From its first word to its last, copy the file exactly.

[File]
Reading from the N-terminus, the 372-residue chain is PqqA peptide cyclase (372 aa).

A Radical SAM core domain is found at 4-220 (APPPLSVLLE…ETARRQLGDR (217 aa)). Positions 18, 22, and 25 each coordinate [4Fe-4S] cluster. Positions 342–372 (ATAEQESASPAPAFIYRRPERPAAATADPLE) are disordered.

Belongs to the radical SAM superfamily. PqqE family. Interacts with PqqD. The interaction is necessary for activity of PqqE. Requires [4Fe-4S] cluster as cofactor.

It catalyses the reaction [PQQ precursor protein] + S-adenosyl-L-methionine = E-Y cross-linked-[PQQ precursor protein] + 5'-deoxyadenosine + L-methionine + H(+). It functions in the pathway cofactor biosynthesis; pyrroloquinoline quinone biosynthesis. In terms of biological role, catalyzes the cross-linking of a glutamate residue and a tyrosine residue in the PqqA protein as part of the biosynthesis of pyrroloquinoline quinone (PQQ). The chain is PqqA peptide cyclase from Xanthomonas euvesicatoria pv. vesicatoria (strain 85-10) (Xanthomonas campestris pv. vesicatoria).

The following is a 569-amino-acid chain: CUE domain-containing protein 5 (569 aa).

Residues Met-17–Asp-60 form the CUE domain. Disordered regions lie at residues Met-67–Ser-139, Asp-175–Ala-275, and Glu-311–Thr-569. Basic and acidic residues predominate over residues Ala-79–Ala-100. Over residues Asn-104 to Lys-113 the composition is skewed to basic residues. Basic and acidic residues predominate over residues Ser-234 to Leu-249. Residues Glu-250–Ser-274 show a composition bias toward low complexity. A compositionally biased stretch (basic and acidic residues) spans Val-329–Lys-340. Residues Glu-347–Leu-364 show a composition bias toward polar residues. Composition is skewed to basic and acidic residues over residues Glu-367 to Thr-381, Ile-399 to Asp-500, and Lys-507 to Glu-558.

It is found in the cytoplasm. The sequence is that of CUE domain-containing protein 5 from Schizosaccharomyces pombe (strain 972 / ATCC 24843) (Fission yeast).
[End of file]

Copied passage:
Reading from the N-terminus, the 372-residue chain is PqqA peptide cyclase (372 aa).

A Radical SAM core domain is found at 4-220 (APPPLSVLLE…ETARRQLGDR (217 aa)). Positions 18, 22, and 25 each coordinate [4Fe-4S] cluster. Positions 342–372 (ATAEQESASPAPAFIYRRPERPAAATADPLE) are disordered.

Belongs to the radical SAM superfamily. PqqE family. Interacts with PqqD. The interaction is necessary for activity of PqqE. Requires [4Fe-4S] cluster as cofactor.

It catalyses the reaction [PQQ precursor protein] + S-adenosyl-L-methionine = E-Y cross-linked-[PQQ precursor protein] + 5'-deoxyadenosine + L-methionine + H(+). It functions in the pathway cofactor biosynthesis; pyrroloquinoline quinone biosynthesis. In terms of biological role, catalyzes the cross-linking of a glutamate residue and a tyrosine residue in the PqqA protein as part of the biosynthesis of pyrroloquinoline quinone (PQQ). The chain is PqqA peptide cyclase from Xanthomonas euvesicatoria pv. vesicatoria (strain 85-10) (Xanthomonas campestris pv. vesicatoria).

The following is a 569-amino-acid chain: CUE domain-containing protein 5 (569 aa).

Residues Met-17–Asp-60 form the CUE domain. Disordered regions lie at residues Met-67–Ser-139, Asp-175–Ala-275, and Glu-311–Thr-569. Basic and acidic residues predominate over residues Ala-79–Ala-100. Over residues Asn-104 to Lys-113 the composition is skewed to basic residues. Basic and acidic residues predominate over residues Ser-234 to Leu-249. Residues Glu-250–Ser-274 show a composition bias toward low complexity. A compositionally biased stretch (basic and acidic residues) spans Val-329–Lys-340. Residues Glu-347–Leu-364 show a composition bias toward polar residues. Composition is skewed to basic and acidic residues over residues Glu-367 to Thr-381, Ile-399 to Asp-500, and Lys-507 to Glu-558.

It is found in the cytoplasm. The sequence is that of CUE domain-containing protein 5 from Schizosaccharomyces pombe (strain 972 / ATCC 24843) (Fission yeast).